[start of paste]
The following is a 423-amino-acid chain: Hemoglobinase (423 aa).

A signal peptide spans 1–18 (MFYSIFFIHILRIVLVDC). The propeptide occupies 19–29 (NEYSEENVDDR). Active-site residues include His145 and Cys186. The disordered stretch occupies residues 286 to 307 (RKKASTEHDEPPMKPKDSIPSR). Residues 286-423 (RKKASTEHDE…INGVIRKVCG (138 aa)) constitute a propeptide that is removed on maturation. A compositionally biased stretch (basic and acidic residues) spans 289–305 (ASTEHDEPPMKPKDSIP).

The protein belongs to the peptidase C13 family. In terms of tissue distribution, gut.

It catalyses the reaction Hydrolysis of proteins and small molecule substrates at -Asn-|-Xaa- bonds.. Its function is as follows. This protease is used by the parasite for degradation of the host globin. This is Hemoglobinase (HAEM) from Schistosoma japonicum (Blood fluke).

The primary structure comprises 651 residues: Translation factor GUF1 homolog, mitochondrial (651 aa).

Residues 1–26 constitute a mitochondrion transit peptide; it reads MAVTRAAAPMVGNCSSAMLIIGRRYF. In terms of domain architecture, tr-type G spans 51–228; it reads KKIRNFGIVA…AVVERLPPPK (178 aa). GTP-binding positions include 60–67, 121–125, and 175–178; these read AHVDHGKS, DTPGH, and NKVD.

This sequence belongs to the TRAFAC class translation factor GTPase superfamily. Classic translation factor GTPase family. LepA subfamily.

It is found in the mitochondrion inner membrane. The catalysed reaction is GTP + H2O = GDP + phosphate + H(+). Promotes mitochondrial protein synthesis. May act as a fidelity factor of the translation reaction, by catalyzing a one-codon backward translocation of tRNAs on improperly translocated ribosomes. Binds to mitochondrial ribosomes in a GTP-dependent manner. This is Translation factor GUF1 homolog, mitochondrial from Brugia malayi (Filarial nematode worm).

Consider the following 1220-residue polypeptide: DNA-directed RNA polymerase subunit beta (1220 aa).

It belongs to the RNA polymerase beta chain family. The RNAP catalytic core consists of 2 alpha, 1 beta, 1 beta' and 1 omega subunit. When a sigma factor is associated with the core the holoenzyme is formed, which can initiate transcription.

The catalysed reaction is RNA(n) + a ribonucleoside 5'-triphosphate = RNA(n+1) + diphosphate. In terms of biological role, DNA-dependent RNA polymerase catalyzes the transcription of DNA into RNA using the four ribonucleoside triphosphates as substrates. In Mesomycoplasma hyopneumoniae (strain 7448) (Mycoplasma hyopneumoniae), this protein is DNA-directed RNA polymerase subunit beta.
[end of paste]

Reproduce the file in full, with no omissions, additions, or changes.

The following is a 423-amino-acid chain: Hemoglobinase (423 aa).

A signal peptide spans 1–18 (MFYSIFFIHILRIVLVDC). The propeptide occupies 19–29 (NEYSEENVDDR). Active-site residues include His145 and Cys186. The disordered stretch occupies residues 286 to 307 (RKKASTEHDEPPMKPKDSIPSR). Residues 286-423 (RKKASTEHDE…INGVIRKVCG (138 aa)) constitute a propeptide that is removed on maturation. A compositionally biased stretch (basic and acidic residues) spans 289–305 (ASTEHDEPPMKPKDSIP).

The protein belongs to the peptidase C13 family. In terms of tissue distribution, gut.

It catalyses the reaction Hydrolysis of proteins and small molecule substrates at -Asn-|-Xaa- bonds.. Its function is as follows. This protease is used by the parasite for degradation of the host globin. This is Hemoglobinase (HAEM) from Schistosoma japonicum (Blood fluke).

The primary structure comprises 651 residues: Translation factor GUF1 homolog, mitochondrial (651 aa).

Residues 1–26 constitute a mitochondrion transit peptide; it reads MAVTRAAAPMVGNCSSAMLIIGRRYF. In terms of domain architecture, tr-type G spans 51–228; it reads KKIRNFGIVA…AVVERLPPPK (178 aa). GTP-binding positions include 60–67, 121–125, and 175–178; these read AHVDHGKS, DTPGH, and NKVD.

This sequence belongs to the TRAFAC class translation factor GTPase superfamily. Classic translation factor GTPase family. LepA subfamily.

It is found in the mitochondrion inner membrane. The catalysed reaction is GTP + H2O = GDP + phosphate + H(+). Promotes mitochondrial protein synthesis. May act as a fidelity factor of the translation reaction, by catalyzing a one-codon backward translocation of tRNAs on improperly translocated ribosomes. Binds to mitochondrial ribosomes in a GTP-dependent manner. This is Translation factor GUF1 homolog, mitochondrial from Brugia malayi (Filarial nematode worm).

Consider the following 1220-residue polypeptide: DNA-directed RNA polymerase subunit beta (1220 aa).

It belongs to the RNA polymerase beta chain family. The RNAP catalytic core consists of 2 alpha, 1 beta, 1 beta' and 1 omega subunit. When a sigma factor is associated with the core the holoenzyme is formed, which can initiate transcription.

The catalysed reaction is RNA(n) + a ribonucleoside 5'-triphosphate = RNA(n+1) + diphosphate. In terms of biological role, DNA-dependent RNA polymerase catalyzes the transcription of DNA into RNA using the four ribonucleoside triphosphates as substrates. In Mesomycoplasma hyopneumoniae (strain 7448) (Mycoplasma hyopneumoniae), this protein is DNA-directed RNA polymerase subunit beta.